Review: Portman blasts off but astronaut tale 'Lucy in the Sky' otherwise sputters
Natalie Portman can't overcome failed mission control in so-so astronaut drama
Going up in space is easy; coming down is the hard part.
That's the takeaway from "Lucy in the Sky," the rickety, inspired-by-real-events drama about astronaut Lucy Cola (Natalie Portman), who has a difficult time readjusting to life back home after a trip to the stars.
Director Noah Hawley's (TV's "Legion" and "Fargo") tale goes just as sideways as the story of its heroine, but if a movie is going to veer this far off-course, you at least want to have a pilot as in control as Portman.
Portman is fully committed to her role, wearing an outsize Texas accent just as big as a cowboy hat and a fierce determination that never wavers. After returning from space she can't quite reconcile life on the ground, and climbs up on her roof early in the morning to watch the sun rise.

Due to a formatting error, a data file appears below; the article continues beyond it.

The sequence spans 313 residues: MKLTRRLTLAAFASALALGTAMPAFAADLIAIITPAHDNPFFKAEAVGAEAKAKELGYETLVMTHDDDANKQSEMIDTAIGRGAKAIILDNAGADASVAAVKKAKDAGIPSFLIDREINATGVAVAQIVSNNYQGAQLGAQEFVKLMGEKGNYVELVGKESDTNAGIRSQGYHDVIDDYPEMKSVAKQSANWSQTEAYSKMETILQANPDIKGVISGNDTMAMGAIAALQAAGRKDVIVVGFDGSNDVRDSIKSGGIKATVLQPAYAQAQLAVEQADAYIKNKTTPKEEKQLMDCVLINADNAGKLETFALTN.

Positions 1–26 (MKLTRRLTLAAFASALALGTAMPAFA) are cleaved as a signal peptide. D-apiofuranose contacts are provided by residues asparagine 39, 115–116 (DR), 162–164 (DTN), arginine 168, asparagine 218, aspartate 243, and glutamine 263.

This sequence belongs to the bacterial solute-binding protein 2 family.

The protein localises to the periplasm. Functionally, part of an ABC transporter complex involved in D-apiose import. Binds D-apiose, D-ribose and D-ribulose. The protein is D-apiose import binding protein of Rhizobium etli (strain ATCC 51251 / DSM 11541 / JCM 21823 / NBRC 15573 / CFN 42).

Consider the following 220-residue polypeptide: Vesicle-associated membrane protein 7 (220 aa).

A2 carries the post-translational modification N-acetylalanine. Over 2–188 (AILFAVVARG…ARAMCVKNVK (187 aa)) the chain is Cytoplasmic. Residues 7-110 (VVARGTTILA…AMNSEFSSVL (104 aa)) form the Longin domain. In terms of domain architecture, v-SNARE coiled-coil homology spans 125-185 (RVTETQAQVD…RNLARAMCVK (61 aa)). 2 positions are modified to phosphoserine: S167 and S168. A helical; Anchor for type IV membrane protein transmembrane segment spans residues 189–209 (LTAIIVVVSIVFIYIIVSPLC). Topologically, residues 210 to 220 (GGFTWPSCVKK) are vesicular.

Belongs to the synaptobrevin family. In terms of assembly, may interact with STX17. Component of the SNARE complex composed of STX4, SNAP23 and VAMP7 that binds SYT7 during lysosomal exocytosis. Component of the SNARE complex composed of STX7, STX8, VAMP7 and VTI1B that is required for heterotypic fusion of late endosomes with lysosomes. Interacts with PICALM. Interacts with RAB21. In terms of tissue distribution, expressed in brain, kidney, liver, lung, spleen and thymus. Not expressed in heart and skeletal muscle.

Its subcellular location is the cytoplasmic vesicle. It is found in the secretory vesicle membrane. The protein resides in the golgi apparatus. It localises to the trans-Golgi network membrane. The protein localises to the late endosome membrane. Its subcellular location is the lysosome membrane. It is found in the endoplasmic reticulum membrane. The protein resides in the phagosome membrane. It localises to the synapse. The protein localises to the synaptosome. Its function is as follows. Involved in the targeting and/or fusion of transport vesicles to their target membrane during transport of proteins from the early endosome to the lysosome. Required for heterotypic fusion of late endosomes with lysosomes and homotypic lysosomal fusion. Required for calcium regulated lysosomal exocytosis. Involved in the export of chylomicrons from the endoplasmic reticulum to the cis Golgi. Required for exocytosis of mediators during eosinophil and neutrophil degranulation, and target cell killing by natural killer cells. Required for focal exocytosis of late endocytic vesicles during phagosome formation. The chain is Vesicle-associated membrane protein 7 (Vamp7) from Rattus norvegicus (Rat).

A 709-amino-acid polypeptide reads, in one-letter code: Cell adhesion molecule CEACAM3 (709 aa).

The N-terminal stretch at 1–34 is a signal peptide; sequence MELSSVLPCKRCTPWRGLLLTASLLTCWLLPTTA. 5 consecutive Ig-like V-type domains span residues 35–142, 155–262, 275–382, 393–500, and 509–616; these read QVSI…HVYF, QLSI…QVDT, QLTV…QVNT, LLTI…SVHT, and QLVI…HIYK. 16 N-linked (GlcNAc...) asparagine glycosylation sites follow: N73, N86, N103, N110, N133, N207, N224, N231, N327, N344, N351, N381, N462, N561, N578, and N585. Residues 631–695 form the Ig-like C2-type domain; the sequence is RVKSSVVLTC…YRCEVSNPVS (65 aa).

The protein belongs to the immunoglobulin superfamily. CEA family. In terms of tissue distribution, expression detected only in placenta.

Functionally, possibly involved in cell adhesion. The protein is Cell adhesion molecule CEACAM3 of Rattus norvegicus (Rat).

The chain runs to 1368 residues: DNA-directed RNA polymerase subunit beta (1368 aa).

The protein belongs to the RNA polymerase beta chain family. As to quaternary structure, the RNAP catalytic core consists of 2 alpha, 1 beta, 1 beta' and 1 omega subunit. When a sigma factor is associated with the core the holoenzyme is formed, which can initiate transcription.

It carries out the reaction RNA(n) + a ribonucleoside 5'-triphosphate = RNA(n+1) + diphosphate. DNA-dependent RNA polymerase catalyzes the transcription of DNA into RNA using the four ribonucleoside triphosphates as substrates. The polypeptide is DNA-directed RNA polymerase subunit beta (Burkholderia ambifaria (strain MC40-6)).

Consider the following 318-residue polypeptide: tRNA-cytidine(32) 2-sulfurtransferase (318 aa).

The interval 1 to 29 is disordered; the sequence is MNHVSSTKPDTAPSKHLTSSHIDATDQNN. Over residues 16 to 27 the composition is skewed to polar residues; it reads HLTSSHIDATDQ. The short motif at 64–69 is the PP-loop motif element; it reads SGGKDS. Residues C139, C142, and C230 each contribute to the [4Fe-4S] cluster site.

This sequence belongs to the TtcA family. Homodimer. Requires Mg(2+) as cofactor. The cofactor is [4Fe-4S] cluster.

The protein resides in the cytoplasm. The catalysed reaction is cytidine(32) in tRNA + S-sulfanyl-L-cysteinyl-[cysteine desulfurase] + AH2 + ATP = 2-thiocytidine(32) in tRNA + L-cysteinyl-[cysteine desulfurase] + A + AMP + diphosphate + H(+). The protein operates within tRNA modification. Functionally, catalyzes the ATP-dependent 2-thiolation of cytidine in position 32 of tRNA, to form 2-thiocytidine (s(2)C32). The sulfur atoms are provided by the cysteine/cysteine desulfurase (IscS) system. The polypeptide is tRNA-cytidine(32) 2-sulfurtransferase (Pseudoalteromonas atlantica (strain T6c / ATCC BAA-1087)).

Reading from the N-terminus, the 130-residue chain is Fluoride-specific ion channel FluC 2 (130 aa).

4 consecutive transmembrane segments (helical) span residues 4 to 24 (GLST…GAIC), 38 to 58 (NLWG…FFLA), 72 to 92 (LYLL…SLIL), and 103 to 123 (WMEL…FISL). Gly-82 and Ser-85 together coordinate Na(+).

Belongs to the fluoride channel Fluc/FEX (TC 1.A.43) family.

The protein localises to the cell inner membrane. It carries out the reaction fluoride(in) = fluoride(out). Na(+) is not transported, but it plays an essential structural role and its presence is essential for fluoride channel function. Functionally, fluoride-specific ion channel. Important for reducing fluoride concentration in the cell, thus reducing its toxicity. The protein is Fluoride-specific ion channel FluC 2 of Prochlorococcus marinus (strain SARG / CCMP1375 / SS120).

She allows her marriage to fall apart when she starts chasing fellow astronaut Mark Goodwin (Jon Hamm), a NASA stud who's described as "a divorced action figure who likes to go fast." When Mark starts shacking up with trainee Erin Eccles (Zazie Beetz), Lucy's grip on reality becomes even more tenuous, and she embarks on a desperate road trip to either confront Mark or win him back; even she's not entirely sure.
The reason you remember this story from the news is because of a key detail, a diaper, that is left out of this version of the tale. It's too bad: when "Lucy" begins to spiral out of control, it would be better off embracing its crazy rather than feebly trying to course-correct.
Hawley continually plays with the film's aspect ratio, switching from super-wide shots to square frames and back, in an attempt to convey Lucy's shifting mental state. It's a nifty trick but, like too much of "Lucy in the Sky," it doesn't connect down here on Earth and is caught somewhere in the cosmos.
'Lucy in the Sky'
Rated R: for language and some sexual content
Running time: 124 minutes